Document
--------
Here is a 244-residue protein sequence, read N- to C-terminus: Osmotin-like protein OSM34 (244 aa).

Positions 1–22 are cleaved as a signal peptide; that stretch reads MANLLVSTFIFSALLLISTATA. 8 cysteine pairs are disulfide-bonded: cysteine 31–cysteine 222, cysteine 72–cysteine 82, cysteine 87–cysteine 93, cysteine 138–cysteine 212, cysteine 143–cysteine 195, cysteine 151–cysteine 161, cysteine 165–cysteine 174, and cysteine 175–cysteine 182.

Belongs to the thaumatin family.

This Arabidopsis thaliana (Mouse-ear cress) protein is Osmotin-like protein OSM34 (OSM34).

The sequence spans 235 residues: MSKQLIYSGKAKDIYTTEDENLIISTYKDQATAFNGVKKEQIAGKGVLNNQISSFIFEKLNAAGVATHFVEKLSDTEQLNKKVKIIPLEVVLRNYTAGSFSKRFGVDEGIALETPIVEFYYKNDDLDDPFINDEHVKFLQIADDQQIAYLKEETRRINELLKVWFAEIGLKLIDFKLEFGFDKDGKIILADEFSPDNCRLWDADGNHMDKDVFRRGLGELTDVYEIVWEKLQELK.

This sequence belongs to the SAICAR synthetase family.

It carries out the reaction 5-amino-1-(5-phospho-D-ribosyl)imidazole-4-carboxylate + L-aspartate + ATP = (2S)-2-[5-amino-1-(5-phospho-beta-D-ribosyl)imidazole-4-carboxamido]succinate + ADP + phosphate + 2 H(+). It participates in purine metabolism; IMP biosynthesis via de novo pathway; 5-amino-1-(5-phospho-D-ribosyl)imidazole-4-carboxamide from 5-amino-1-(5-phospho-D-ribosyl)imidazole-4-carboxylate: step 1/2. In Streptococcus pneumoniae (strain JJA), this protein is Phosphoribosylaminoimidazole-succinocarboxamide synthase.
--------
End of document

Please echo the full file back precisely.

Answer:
Here is a 244-residue protein sequence, read N- to C-terminus: Osmotin-like protein OSM34 (244 aa).

Positions 1–22 are cleaved as a signal peptide; that stretch reads MANLLVSTFIFSALLLISTATA. 8 cysteine pairs are disulfide-bonded: cysteine 31–cysteine 222, cysteine 72–cysteine 82, cysteine 87–cysteine 93, cysteine 138–cysteine 212, cysteine 143–cysteine 195, cysteine 151–cysteine 161, cysteine 165–cysteine 174, and cysteine 175–cysteine 182.

Belongs to the thaumatin family.

This Arabidopsis thaliana (Mouse-ear cress) protein is Osmotin-like protein OSM34 (OSM34).

The sequence spans 235 residues: MSKQLIYSGKAKDIYTTEDENLIISTYKDQATAFNGVKKEQIAGKGVLNNQISSFIFEKLNAAGVATHFVEKLSDTEQLNKKVKIIPLEVVLRNYTAGSFSKRFGVDEGIALETPIVEFYYKNDDLDDPFINDEHVKFLQIADDQQIAYLKEETRRINELLKVWFAEIGLKLIDFKLEFGFDKDGKIILADEFSPDNCRLWDADGNHMDKDVFRRGLGELTDVYEIVWEKLQELK.

This sequence belongs to the SAICAR synthetase family.

It carries out the reaction 5-amino-1-(5-phospho-D-ribosyl)imidazole-4-carboxylate + L-aspartate + ATP = (2S)-2-[5-amino-1-(5-phospho-beta-D-ribosyl)imidazole-4-carboxamido]succinate + ADP + phosphate + 2 H(+). It participates in purine metabolism; IMP biosynthesis via de novo pathway; 5-amino-1-(5-phospho-D-ribosyl)imidazole-4-carboxamide from 5-amino-1-(5-phospho-D-ribosyl)imidazole-4-carboxylate: step 1/2. In Streptococcus pneumoniae (strain JJA), this protein is Phosphoribosylaminoimidazole-succinocarboxamide synthase.